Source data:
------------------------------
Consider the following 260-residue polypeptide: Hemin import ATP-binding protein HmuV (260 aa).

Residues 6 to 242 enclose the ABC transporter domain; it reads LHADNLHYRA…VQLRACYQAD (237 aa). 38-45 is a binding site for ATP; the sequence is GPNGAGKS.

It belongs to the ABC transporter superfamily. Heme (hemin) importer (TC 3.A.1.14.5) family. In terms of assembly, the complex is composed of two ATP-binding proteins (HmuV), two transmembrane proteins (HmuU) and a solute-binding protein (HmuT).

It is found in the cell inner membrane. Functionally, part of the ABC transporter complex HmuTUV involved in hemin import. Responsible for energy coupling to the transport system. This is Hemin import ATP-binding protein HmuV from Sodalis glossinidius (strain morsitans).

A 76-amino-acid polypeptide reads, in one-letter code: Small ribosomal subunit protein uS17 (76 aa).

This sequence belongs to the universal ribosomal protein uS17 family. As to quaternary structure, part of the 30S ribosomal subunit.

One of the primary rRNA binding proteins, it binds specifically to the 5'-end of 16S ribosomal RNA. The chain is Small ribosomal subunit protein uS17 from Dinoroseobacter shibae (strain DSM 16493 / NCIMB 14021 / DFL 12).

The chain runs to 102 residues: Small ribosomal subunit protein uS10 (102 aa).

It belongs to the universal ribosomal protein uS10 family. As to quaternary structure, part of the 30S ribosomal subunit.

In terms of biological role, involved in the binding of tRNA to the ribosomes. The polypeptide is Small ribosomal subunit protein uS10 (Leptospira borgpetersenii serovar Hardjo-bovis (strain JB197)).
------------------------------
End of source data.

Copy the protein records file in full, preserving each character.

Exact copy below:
Consider the following 260-residue polypeptide: Hemin import ATP-binding protein HmuV (260 aa).

Residues 6 to 242 enclose the ABC transporter domain; it reads LHADNLHYRA…VQLRACYQAD (237 aa). 38-45 is a binding site for ATP; the sequence is GPNGAGKS.

It belongs to the ABC transporter superfamily. Heme (hemin) importer (TC 3.A.1.14.5) family. In terms of assembly, the complex is composed of two ATP-binding proteins (HmuV), two transmembrane proteins (HmuU) and a solute-binding protein (HmuT).

It is found in the cell inner membrane. Functionally, part of the ABC transporter complex HmuTUV involved in hemin import. Responsible for energy coupling to the transport system. This is Hemin import ATP-binding protein HmuV from Sodalis glossinidius (strain morsitans).

A 76-amino-acid polypeptide reads, in one-letter code: Small ribosomal subunit protein uS17 (76 aa).

This sequence belongs to the universal ribosomal protein uS17 family. As to quaternary structure, part of the 30S ribosomal subunit.

One of the primary rRNA binding proteins, it binds specifically to the 5'-end of 16S ribosomal RNA. The chain is Small ribosomal subunit protein uS17 from Dinoroseobacter shibae (strain DSM 16493 / NCIMB 14021 / DFL 12).

The chain runs to 102 residues: Small ribosomal subunit protein uS10 (102 aa).

It belongs to the universal ribosomal protein uS10 family. As to quaternary structure, part of the 30S ribosomal subunit.

In terms of biological role, involved in the binding of tRNA to the ribosomes. The polypeptide is Small ribosomal subunit protein uS10 (Leptospira borgpetersenii serovar Hardjo-bovis (strain JB197)).